"The Federal Aviation Administration does not routinely monitor airlines to see if they are complying with special air-safety rules."
That admission came during recent testimony before the National Transportation Safety Board which has been investigating a United Airlines incident on Feb. 24 in which a cargo door on a Boeing 747 jet tore off in flight, causing nine passengers to be sucked out of the aircraft over the Pacific Ocean near Hawaii.Robert Sanchez, the FAA's primary maintenance inspector for United Airlines aircraft, told NTSB officials that he has just six inspectors to handle United's fleet of 400 aircraft. The net effect is that the over-taxed inspectors often must rely on the "honor" of the airlines in policing the FAA's air-travel-safety system.
Sanchez said he was not aware that the suspect door's locking mechanism had not been inspected as ordered by the FAA following a March 1987 incident over England. He said he was notified after the February incident of the discrepancy by United officials who said that order was inadvertently left off maintenance instructions given to the airline's maintenance crews because of a clerical error.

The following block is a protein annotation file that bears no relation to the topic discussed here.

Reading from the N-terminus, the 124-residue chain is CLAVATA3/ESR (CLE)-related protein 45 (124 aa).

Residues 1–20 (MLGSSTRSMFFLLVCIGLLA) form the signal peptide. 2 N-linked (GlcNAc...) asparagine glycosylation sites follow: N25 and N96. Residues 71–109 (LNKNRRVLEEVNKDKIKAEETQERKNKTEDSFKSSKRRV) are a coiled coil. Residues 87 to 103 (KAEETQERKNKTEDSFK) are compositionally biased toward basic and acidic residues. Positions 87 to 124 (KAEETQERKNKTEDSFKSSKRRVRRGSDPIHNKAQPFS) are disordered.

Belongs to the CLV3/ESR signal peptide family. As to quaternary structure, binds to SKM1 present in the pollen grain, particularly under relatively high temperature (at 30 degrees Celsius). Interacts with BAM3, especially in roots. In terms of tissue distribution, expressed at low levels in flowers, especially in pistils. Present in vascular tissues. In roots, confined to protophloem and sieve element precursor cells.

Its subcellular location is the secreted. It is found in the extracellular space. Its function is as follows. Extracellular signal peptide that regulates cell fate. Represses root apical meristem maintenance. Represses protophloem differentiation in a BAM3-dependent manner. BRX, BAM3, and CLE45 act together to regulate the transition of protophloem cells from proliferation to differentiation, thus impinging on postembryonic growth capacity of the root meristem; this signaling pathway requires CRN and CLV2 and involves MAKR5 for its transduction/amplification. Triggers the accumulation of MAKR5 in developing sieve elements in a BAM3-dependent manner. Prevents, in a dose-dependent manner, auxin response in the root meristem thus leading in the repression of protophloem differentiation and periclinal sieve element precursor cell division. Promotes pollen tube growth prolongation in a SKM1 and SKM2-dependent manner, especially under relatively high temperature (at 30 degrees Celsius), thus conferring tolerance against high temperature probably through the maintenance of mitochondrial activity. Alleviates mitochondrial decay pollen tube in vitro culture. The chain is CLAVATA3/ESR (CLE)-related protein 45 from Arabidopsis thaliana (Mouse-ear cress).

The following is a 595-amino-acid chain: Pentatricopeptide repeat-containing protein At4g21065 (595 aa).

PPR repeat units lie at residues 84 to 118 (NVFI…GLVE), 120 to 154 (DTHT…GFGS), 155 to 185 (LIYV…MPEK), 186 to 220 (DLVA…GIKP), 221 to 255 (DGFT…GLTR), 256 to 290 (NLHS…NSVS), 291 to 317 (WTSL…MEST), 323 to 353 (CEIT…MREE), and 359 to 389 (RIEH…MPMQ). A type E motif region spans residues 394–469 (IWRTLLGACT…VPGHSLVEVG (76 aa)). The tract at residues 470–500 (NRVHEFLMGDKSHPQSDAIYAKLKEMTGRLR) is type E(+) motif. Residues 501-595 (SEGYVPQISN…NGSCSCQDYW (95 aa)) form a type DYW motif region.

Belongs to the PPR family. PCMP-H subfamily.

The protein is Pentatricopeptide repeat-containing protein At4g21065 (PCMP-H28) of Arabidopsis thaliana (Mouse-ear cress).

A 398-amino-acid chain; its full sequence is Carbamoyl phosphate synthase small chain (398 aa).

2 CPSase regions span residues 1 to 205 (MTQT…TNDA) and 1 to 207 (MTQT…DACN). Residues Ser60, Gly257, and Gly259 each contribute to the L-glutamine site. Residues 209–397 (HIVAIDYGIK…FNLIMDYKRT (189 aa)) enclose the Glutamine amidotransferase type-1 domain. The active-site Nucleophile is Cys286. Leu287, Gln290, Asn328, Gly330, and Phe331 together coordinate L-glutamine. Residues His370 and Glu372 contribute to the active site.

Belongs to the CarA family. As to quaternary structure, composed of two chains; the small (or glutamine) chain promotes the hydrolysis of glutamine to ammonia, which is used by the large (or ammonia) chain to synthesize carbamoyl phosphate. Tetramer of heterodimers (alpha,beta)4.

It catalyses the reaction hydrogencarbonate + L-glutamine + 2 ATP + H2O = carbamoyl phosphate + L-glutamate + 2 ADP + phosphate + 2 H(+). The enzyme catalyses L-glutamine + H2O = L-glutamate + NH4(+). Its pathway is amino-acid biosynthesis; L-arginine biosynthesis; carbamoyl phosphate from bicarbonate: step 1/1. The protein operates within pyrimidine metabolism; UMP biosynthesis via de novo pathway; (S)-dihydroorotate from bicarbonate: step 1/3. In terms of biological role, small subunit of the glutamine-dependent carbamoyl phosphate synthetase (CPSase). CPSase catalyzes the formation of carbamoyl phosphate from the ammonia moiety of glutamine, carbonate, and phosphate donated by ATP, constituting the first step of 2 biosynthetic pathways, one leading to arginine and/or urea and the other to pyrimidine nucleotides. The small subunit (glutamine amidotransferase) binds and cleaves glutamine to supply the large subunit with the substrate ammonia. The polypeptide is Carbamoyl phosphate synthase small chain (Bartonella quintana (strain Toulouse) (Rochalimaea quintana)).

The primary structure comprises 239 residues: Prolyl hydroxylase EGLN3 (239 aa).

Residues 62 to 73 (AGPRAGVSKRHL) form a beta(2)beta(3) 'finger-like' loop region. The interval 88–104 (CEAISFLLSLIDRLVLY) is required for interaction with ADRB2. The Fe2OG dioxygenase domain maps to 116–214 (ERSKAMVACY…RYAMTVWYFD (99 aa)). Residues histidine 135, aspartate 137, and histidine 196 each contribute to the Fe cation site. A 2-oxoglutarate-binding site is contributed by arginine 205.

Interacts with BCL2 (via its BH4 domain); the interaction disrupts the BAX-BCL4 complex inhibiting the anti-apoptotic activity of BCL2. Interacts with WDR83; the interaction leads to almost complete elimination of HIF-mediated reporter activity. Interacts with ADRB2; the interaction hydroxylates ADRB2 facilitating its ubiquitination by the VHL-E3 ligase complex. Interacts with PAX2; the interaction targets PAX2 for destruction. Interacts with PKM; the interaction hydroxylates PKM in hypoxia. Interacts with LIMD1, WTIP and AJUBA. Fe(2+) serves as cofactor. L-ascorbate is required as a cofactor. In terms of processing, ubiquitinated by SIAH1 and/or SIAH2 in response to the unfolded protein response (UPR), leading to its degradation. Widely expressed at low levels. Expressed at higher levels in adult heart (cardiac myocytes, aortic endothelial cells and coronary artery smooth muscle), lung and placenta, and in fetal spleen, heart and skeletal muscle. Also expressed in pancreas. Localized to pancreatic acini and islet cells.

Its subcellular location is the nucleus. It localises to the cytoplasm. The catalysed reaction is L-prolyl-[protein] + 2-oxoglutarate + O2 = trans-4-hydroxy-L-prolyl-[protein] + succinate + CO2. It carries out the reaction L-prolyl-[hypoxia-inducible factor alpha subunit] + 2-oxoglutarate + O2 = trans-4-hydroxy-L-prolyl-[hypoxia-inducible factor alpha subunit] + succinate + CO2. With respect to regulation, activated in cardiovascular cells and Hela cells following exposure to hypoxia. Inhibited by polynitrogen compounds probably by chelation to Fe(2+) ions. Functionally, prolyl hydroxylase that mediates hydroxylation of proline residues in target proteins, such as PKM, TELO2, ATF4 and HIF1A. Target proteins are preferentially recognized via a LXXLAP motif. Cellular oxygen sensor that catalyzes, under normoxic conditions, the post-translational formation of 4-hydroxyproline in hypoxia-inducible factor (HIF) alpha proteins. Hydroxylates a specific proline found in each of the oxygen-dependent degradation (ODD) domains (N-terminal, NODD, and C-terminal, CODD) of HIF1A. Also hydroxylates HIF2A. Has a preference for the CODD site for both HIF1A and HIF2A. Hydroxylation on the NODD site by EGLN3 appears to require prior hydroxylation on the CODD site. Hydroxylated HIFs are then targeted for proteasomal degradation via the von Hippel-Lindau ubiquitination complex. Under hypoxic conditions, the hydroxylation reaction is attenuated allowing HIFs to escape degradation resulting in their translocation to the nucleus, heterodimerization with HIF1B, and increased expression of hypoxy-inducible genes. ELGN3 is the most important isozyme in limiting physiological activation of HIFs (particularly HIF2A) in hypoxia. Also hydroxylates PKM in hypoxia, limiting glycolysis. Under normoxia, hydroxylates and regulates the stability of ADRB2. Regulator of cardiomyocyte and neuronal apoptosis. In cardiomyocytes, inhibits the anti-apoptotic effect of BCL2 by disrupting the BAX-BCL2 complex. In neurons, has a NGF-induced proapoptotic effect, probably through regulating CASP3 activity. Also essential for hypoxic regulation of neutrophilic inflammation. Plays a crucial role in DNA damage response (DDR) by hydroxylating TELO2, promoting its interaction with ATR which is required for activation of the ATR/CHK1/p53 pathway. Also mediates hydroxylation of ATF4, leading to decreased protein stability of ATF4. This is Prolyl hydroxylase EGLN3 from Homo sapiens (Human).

These disclosures are startling, but probably should not come as a surprise in light of the growing number of mechanical failures plaguing U.S. airlines in recent months. The air worthiness of the nation's aging airliner fleet is of paramount concern given the almost daily reports of lost motors, torn sheet metal, lost doors and fuselage cracks.
Why are inspection crews, the front line of the safety program, so grossly understaffed? That is the nagging question that must be answered.
One FAA inspector said he spends less than 30 percent of his time physically inspecting planes in the field. That should be unacceptable.
While airlines can rightfully boast of an admirable safety record, considering the inherent dangers of air flight and the millions of miles traveled and millions of passengers safely delivered, the potential for disaster is very high.
Aircraft safety must be a paramount concern for all involved with the industry, from the aircraft manufacturer to the airline company to those charged with inspecting and determining air worthiness--the FAA inspectors.
Although the exact cause of the February tragedy has not been determined, the facts concerning inspection shortcomings revealed during the NTSB hearings should be sufficient to spur government action to beef up the FAA's inspection program and serve warning to airline companies that so called "clerical errors" cannot and do not justify inadequate maintenance and inspection programs.